Interest rate calculator
The Invezz interest rate calculator lets you find out the overall and monthly interest amounts of a loan, and also helps you work out the amount of interest you will gain on your savings over time. This means you can keep track of your savings and debts and plan your financial future. Keep reading to see how our interest rate calculator works and how it can help you.
How to use our interest rate calculator
To use our interest rate calculator, follow these steps:
- Enter the initial amount of money (either an amount you have loaned or an amount you’ve saved).
- Enter either the final value or the interest rate applying over time.
- Enter the time you want to measure (e.g. the term of the loan or the period you plan to save for).
- Enter the currency you’re using.
- Click calculate to see the interest accrued over time.
How the interest rate calculator works
The Invezz interest rate calculator takes certain available pieces of financial information and translates that information to show the interest rate applying over time on a sum of money.
For instance, lets say you wanted to find out how much interest an initial sum of £20,000 would accrue over 5 years if left in a savings account with an interest rate of 3%. The calculator would take this data, figure out the maths as the interest rate compounds over time, and let you know instantly that this sum would generate £3,232.34 over the 5 year period.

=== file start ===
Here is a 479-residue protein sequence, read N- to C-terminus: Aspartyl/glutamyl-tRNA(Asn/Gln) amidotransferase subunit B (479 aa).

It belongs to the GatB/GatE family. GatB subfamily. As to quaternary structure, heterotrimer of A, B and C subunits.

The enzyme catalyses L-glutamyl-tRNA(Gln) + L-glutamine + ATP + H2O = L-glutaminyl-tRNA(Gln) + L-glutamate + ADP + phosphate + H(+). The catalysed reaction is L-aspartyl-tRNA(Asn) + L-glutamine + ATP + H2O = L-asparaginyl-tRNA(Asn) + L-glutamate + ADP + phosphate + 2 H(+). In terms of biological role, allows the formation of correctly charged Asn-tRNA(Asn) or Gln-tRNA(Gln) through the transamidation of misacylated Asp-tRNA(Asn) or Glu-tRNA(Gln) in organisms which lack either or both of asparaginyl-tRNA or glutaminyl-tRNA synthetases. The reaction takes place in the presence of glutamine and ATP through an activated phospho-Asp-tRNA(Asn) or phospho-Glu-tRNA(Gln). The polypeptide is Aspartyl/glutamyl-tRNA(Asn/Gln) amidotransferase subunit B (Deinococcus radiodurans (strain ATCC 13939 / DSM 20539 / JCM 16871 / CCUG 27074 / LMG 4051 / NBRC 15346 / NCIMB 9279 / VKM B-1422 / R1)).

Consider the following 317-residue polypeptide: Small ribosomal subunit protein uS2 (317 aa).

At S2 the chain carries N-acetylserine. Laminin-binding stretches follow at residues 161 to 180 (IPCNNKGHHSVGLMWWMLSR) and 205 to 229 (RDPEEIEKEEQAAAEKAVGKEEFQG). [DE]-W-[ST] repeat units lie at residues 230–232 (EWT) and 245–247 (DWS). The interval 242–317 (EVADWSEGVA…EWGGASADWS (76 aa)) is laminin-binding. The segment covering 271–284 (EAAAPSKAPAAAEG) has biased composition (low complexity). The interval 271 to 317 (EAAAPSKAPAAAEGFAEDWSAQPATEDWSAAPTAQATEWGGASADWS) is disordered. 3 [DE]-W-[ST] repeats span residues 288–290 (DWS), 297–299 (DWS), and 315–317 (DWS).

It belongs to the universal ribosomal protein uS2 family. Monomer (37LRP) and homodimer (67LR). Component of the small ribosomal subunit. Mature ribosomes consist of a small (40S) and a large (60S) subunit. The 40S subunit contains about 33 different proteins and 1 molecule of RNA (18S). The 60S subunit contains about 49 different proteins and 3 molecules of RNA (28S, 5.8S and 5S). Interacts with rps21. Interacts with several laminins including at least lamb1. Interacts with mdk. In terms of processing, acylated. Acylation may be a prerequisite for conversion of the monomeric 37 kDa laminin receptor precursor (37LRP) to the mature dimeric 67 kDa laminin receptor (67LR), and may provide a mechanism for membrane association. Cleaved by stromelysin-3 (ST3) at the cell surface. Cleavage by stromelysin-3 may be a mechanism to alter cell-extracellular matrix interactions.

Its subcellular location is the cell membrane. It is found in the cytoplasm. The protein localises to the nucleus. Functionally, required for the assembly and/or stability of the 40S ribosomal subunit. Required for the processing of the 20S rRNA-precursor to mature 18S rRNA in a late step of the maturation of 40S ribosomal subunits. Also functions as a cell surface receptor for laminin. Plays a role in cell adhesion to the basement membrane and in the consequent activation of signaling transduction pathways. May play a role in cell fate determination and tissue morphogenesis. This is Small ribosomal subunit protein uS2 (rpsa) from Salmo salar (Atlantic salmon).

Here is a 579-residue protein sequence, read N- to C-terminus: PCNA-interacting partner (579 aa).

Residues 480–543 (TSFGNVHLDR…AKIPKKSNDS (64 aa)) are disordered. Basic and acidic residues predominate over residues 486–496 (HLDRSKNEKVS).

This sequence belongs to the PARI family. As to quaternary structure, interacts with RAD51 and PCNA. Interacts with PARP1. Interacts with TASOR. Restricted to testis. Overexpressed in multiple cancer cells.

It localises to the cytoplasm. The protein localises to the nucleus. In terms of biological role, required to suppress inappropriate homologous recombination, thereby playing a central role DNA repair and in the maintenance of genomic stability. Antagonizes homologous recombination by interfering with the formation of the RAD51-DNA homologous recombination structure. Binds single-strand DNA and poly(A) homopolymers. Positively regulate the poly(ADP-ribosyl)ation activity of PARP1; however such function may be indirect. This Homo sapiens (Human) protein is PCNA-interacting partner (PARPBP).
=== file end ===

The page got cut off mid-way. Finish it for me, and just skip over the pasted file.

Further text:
Why should I use it?
You should use our interest rate calculator when you want to figure out the amount of interest you’re gaining in savings, or paying on a loan over time. This can help you better plan your personal finances.
For instance, when a car dealer tells you the total price of the car and the amount of your monthly payments, but not the interest rate that you’ll actually be paying, you won’t know exactly how much extra you’ll pay for the car overall. This means you won’t know if you’re being offered a better deal than the loan offer you received on a differently priced car at the dealership next door.
What is interest?
Interest is the percentage by which an amount of money increases over time. The idea behind interest payments is to give a lender an incentive to hand out money for a loan, and to encourage people to save money so that institutions such as banks can use the funds to invest and make a profit.
From the borrower’s perspective, making smaller payments and adding in a little interest can be a far more manageable proposition than having to come with a massive sum of money to pay for a big-ticket item like a house or a car.